Pianos routinely make movers annual list of items that are most frequently damaged. Grand pianos are especially problematic. Practicing the following procedures for disassembling, padding and loading grand pianos will prevent damage, lower claims expense, and improve customer satisfaction.
1) At least three people are needed to handle a baby grand piano. If the baby grand piano needs to go up or down stairs or if a full or concert grand piano needs to be transported, a minimum of four people are needed.
2) Always complete a thorough and accurate inventory. It may be necessary or preferable to use a visual inventory to adequately describe and show pre-existing damage.
3) As various parts are disassembled, please place all hardware in a properly labeled parts bag and then place the parts bag in a "Parts Box".
4) Remove the music rack (lyre) from its track by pulling it toward the keyboard. Wrap it in a clean furniture pad.
5) Disconnect the lid by removing the hinge pins. Have one person wiggle the lid, holding it opposite the hinge, while a second person works the pin loose. Please be careful not to damage the wood with the pliers or with the pin itself. If necessary, cover the jaws of the pliers with a small cloth to help prevent damage to the wood. Wrap the lid in a clean furniture pad.
6) Remove the prop that holds the lid open and wrap it in a clean furniture pad. The prop has a hinge pin and is in two pieces.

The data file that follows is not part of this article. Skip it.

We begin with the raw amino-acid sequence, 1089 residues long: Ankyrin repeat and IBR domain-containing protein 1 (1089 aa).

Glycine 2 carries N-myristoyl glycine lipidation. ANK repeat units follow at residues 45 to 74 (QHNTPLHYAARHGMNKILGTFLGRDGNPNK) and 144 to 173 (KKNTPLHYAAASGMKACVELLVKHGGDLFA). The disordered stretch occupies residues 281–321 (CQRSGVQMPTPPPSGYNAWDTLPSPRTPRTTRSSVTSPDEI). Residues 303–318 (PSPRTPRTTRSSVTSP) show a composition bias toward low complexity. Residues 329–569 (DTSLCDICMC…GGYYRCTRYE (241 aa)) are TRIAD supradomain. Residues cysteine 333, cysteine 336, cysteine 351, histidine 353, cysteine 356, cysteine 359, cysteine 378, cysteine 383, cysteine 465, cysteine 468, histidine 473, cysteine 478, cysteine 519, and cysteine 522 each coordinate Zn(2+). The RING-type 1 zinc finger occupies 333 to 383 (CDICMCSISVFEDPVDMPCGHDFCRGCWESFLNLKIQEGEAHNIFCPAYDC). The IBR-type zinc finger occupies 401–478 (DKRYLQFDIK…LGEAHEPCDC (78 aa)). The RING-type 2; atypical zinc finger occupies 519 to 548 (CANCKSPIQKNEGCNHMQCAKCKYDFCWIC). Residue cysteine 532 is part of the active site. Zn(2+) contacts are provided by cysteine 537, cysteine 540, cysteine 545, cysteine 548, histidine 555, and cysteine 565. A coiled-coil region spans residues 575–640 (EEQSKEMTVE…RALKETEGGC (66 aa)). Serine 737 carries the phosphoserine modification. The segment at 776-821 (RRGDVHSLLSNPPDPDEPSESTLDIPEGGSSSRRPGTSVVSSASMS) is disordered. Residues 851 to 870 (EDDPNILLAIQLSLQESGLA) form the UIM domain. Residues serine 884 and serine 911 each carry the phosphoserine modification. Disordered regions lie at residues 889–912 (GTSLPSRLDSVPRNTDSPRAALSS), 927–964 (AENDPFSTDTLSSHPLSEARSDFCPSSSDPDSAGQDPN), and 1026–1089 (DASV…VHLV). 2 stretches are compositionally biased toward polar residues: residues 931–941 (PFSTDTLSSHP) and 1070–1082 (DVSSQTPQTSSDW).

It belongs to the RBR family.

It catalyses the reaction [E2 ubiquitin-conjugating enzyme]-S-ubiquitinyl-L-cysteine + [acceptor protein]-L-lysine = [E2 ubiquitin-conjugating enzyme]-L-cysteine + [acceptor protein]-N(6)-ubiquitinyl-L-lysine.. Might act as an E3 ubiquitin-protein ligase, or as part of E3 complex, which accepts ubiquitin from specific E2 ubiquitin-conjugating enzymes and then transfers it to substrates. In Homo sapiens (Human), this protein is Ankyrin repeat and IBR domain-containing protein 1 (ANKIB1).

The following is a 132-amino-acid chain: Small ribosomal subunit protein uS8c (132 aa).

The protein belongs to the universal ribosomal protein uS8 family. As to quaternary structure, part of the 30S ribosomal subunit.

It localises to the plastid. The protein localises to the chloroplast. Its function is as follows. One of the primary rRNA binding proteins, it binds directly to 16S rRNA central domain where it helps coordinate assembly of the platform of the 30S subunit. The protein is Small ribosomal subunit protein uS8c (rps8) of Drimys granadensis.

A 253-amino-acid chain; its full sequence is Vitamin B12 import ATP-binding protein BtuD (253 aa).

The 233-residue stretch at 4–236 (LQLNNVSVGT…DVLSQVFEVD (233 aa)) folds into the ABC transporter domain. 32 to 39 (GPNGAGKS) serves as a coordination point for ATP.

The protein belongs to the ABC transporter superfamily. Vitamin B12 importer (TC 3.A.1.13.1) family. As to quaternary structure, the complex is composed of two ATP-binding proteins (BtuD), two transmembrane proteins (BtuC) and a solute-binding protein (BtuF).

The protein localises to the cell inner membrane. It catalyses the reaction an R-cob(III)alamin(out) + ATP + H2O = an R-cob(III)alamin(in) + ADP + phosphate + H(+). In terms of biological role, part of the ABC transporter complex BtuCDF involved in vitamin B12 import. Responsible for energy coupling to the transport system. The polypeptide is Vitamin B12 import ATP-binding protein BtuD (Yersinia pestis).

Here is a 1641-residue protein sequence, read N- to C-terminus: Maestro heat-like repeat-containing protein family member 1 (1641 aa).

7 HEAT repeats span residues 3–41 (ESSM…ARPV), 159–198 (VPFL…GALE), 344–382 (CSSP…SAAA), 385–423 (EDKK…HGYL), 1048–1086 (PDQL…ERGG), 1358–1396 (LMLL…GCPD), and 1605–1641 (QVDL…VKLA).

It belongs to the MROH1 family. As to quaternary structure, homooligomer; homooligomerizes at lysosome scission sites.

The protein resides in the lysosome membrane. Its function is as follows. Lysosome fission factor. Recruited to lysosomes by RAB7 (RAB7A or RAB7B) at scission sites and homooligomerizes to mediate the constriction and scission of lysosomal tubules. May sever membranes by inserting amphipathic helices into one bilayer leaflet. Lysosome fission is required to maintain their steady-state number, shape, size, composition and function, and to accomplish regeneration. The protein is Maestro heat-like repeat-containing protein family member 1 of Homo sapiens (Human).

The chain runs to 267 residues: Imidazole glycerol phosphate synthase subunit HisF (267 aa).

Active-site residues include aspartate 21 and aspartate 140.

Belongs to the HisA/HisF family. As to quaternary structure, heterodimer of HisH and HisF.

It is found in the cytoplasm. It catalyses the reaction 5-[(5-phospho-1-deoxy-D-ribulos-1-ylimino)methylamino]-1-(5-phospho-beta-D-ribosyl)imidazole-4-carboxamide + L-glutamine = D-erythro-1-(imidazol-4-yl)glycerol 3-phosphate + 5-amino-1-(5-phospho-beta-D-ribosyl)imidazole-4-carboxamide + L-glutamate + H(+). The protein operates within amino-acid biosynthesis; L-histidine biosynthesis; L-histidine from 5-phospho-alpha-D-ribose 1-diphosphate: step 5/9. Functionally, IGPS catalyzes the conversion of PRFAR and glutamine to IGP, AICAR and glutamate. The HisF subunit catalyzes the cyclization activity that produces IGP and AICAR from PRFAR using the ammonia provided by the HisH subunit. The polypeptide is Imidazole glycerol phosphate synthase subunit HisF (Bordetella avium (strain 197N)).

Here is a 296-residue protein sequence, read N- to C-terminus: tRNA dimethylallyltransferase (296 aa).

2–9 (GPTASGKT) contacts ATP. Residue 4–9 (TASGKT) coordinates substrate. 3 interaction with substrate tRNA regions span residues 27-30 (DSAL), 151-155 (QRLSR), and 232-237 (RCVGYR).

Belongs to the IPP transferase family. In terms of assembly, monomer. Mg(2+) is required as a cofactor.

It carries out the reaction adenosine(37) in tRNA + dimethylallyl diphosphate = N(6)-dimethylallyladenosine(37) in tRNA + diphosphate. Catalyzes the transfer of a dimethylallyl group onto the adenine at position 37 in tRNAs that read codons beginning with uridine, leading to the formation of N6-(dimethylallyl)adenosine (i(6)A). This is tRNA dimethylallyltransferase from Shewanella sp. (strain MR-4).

7) Remove the pedal assembly and wrap it in a clean furniture pad. The braces at the rear of the assembly rest in slots at each end. When removing the screws, please be careful not to drop the braces. In addition, please be especially careful with the push-rods so that they will not get bent. As you face the piano, number the push-rods from left to right as "1", "2", and "3", by placing a piece of masking tape with the appropriate number on each rod. Note: If masking tape is unavailable, please use correctly labeled parts bags for this purpose. When reassembling at destination, please be sure to put the rods in the correct order so that the pedals will work properly.
8) Pad the piano by placing a clean rolled furniture pad (stretch-wrap the pad to prevent it from unrolling) on the cover of the keyboard to prevent it from flopping open while you handle the piano. Cover the top of the piano with two clean furniture pads, neatly folded around the keyboard. Use rubber bands to secure the pads. Note: Please ensure that the surface of the piano is dust-free before padding it. Padding a highly polished surface that is dusty may cause fine scratches, especially on a black lacquer finish.
9) Position a piano board and attach the straps so that it is ready to receive the piano. The raised brace on the piano board should be at the keyboard end of the piano.
10) Remove the left front leg by positioning one person underneath the piano at the left end of the keyboard. The other two people should support the left front corner. The person underneath the piano must turn the retaining block so that the long end points away from the leg. The screws, if there are any, should then be removed. The "underneath" person should then get out from under the piano before actually removing the leg. Be sure to have two people lifting the corner of the piano while the third person removes the leg. Note: Please be sure to note which legs were removed from which positions since some pianos have legs that are not interchangeable.